Over the course of the season, we want to encourage the kids to take risks, to welcome responsibility and to approach difficult situations as challenges rather than threats. Most of the time, people are more comfortable in a situation in which they believe they have something to gain rather than something to lose. For instance, people will fare better if they are told they will get $1 for running a mile than if they are given $1 and told they will lose the money if they fail to run the mile.
In their book, Top Dog: The Science of Winning and Losing (2013), Po Bronson and Ashley Merryman discuss this phenomenon in the context of penalty kicks in a soccer match.
The true odds of making a penalty kick are 85%, but the odds become very different depending upon how the situation is framed. Let’s imagine you had to take the 5th penalty for a professional soccer team.
Which situation would you rather be in?
- Your team is down by one, and you have to make it to tie; if you miss, your team will lose.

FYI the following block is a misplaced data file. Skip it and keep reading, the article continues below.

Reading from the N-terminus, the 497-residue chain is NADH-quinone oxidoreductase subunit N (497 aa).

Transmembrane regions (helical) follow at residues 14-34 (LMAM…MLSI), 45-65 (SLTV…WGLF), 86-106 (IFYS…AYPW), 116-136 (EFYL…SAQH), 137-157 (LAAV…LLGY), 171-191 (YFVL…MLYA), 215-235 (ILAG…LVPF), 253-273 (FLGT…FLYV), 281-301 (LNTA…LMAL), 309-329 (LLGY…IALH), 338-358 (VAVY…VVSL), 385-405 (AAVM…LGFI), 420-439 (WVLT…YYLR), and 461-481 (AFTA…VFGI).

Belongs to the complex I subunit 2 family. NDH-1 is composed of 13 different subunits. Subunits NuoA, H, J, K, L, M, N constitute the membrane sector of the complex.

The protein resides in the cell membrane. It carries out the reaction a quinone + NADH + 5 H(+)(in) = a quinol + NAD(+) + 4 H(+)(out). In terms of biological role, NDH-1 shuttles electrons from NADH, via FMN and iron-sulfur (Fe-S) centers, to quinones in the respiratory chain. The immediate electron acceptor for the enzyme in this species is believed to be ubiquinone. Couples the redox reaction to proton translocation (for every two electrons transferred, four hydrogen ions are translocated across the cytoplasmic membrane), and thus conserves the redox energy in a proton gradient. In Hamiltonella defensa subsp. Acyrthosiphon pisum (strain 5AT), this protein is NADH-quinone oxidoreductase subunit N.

- Your team is tied, and you don’t have to make it, but if you do make it, you’ll win.
Most people would rather be in the latter situation. According to researchers, when missing the kick will cause the kicker’s team to lose, professional kickers succeed on those shots only 62% of the time. When making the goal will result in a win, kickers go for it-and they find the net 92% of the time. It’s the same kick, the same twelve yards every time. The ball is still struck at 60 miles per hour and the goal is still a 72-square-foot target. But a 30% gap in the success rate results from the different psychological circumstances.
Another way to describe the difference between the two kicker scenarios is to label the first as athreat and the second as a challenge…
Coach’s Take-Away Lesson: In many situations, changing the framing of a task from threat to challenge is all it may take for success.